It’s surely complicated, and my guess is that we’ll be fighting this fight for quite some time. There are, however, things that could change the dynamics of the discussion though. More efforts to reduce the need for abortion would certainly help make this a less prominent issue. Some on the pro-life side seem to be more open to those possibilities than they used to be. If we want to dream big, outside the realm of what’s currently possible (and outside the realm of what will likely ever be possible — mostly because the likelihood that people will try to get it working is slim), I think embryo/fetus transplants could make a big difference. Moving the embryo/fetus to another carrier for the gestation could have a huge impact on the discussion. For many of us, the issue of abortion rights is almost entirely about the right of the woman to determine how her body is used. The right of the woman to decide if she is willing to gestate or not. I wrote about this before, but it comes down to body autonomy. Here’s what I said earlier when I outlined a number of issues that go into a pro-choice or anti-abortion stance:

Body autonomy. This is a really important one for me. The woman’s body belongs to her. Period. There is no other circumstance when we force somebody to do something with their bodies, against their will, to benefit another individual. Even if we use the earliest definition of life, conception, and consider that embryo/fetus to be a unique life, with all of the rights given to a newborn baby, I do not think we can force the mother to care for that embryo/fetus. We do, however, require parents to care for their children, and we charge them with neglect if they do not. I recognize that counter argument, but we don’t require the parents to violate their body autonomy to do so. We don’t force breast feeding, and we certainly allow mothers to bottle feed without considering them criminally negligent. If a child needs a transplant and the parent is a suitable donor, we don’t charge the parent with criminal negligence if they refuse to give up an organ, violating their body autonomy, to keep the child alive. I think most of us would give that organ to a child of ours, but failing to do so isn’t criminal. So I am left with the strong sense that the State cannot require a woman to carry a pregnancy that she does not want, just as the state cannot require a woman to donate a kidney or even give blood, if she does not want to. The State should not be in the business of forcing people to do things with their bodies.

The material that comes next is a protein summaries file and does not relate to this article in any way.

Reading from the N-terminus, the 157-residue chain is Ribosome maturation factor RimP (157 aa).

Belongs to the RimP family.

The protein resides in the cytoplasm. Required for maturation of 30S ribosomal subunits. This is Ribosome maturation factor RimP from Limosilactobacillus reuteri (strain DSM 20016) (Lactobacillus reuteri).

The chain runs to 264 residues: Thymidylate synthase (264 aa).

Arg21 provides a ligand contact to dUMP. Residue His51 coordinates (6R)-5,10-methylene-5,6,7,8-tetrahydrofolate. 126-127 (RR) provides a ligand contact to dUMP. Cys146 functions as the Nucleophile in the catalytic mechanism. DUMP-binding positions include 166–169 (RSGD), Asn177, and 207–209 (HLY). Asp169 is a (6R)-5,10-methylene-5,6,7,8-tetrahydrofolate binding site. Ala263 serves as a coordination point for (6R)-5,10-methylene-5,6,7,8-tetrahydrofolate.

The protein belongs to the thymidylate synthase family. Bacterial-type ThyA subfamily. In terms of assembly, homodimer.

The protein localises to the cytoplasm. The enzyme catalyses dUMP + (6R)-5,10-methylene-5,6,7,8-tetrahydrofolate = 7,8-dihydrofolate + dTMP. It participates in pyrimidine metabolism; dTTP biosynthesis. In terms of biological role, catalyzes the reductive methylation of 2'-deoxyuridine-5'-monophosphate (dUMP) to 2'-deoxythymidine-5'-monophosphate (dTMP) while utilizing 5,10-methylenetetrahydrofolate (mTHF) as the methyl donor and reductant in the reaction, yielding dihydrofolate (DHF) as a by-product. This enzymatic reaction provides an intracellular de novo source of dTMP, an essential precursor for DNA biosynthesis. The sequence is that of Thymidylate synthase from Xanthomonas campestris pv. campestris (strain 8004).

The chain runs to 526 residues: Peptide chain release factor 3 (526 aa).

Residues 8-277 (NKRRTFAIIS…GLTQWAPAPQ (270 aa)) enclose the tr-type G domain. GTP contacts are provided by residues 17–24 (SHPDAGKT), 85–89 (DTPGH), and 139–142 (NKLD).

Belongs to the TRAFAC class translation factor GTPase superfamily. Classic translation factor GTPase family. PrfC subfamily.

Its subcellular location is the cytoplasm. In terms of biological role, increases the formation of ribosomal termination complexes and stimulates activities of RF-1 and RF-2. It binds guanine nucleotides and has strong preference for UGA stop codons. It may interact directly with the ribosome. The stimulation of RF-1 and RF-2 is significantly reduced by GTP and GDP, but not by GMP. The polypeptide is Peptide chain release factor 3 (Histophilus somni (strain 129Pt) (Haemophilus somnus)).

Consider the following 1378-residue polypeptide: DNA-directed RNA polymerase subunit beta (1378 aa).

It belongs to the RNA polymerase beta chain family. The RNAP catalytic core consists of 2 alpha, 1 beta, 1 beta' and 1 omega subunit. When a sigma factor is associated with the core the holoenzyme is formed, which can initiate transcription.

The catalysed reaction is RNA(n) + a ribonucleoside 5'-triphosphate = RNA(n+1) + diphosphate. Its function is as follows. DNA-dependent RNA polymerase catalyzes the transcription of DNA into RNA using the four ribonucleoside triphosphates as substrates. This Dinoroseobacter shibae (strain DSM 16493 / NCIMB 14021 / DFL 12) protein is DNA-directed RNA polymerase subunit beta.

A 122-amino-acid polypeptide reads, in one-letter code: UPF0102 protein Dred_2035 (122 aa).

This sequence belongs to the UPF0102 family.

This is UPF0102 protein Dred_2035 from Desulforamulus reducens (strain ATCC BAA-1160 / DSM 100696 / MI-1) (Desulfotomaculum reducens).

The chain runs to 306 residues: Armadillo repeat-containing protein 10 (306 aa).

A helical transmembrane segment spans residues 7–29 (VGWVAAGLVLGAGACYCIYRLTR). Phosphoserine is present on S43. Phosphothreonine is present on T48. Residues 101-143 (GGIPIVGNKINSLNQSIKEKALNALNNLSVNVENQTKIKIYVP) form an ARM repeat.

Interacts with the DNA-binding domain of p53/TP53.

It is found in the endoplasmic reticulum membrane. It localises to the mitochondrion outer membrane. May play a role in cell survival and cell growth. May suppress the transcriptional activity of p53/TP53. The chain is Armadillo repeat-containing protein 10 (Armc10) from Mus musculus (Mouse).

But what if the choice is this: carry the pregnancy to term, or terminate the pregnancy while others do what they can to save the embryo/fetus? Aside from the gigantic technical hurdle, there are plenty of other issues that need to be resolved (who pays for it? what is the impact on the population? who raises the child after gestation?), but it changes the discussion completely. We could even use this technology to take away what I see as sex discrimination entering into the debate (anti-abortion laws mandating the only instance of violating body autonomy, and it only applying to women). There are folks who think that the biological father should have a say in whether or not the woman terminates the pregnancy…now he can have that say, as long as he’s willing to carry the pregnancy to term (and consents to the implantation of the artificial womb and surgical removal of it and the baby when ready). These are things that could become technically feasible in the future. Again, I somewhat doubt they will, because I don’t see much real motivation for it, but my crystal ball hasn’t worked very well for years (or ever).

What I can say is this: I would love it if abortion wasn’t an issue anymore. I would love it if we all picked political parties based on other issues (like the relative size and roles of government, like who should pay more or less in taxes, like what kind of foreign policy we should have). On the other hand, I would hate it if the reason it wasn’t an issue was because candidates and elected officials universally opposed abortion…I’m sure that would make others very happy though, so we’re back where we started.